We shall now determine the number of permutations of a set of n objects when certain of the objects are indistinguishable from each other. To set this straight in our minds, consider the following example. In general, the same reasoning shows that there are

different permutations of n objects, of which n1 are alike, n2 are alike, ..., are alike.

Example
How many different letter arrangements can be formed using the letters P E P P E R?
Solution:
We first note that there are 6! permutations of the letters P1 E1 P2 P3 E2 R when the 3 P's and the 2 E's are distinguished from each other. However, consider any one of these permutations -- for instance, P1 E1 P2 P3 E2 R. If we now permute the P's among themselves and the E's among themselves, then the resultant arrangement would still be of the form P E P P E R. That is, all 3!2! permutations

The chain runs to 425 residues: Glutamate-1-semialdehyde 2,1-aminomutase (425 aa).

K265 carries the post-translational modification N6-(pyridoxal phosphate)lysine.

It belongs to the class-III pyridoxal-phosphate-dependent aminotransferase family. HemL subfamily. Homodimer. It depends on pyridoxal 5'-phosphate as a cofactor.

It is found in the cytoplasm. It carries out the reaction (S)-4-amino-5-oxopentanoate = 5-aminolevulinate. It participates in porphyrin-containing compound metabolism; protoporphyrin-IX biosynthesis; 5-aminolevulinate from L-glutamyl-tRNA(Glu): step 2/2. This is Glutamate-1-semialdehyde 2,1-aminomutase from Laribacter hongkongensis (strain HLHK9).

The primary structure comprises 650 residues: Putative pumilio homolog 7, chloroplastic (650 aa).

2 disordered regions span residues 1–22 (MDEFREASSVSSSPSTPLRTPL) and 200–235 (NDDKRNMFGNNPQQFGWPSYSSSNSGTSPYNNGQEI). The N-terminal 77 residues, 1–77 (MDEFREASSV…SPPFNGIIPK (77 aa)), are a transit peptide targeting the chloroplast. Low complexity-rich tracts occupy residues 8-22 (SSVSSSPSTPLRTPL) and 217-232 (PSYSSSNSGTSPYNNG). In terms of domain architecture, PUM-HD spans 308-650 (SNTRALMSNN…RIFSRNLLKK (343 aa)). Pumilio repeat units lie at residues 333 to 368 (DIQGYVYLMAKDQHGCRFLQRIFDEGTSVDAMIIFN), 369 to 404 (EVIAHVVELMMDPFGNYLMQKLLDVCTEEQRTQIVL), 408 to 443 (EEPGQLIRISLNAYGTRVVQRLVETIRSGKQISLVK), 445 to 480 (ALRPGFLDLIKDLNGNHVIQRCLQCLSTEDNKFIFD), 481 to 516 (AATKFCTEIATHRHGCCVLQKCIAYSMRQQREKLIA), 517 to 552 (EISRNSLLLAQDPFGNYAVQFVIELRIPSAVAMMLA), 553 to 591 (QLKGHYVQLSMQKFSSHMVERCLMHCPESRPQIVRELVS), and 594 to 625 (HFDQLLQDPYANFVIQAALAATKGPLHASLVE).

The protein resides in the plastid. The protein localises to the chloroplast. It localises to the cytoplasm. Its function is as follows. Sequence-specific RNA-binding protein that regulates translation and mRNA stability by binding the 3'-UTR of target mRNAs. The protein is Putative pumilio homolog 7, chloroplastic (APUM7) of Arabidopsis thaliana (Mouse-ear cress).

are of the form P E P P E R. Hence there are possible letter arrangements of the letters P E P P E R.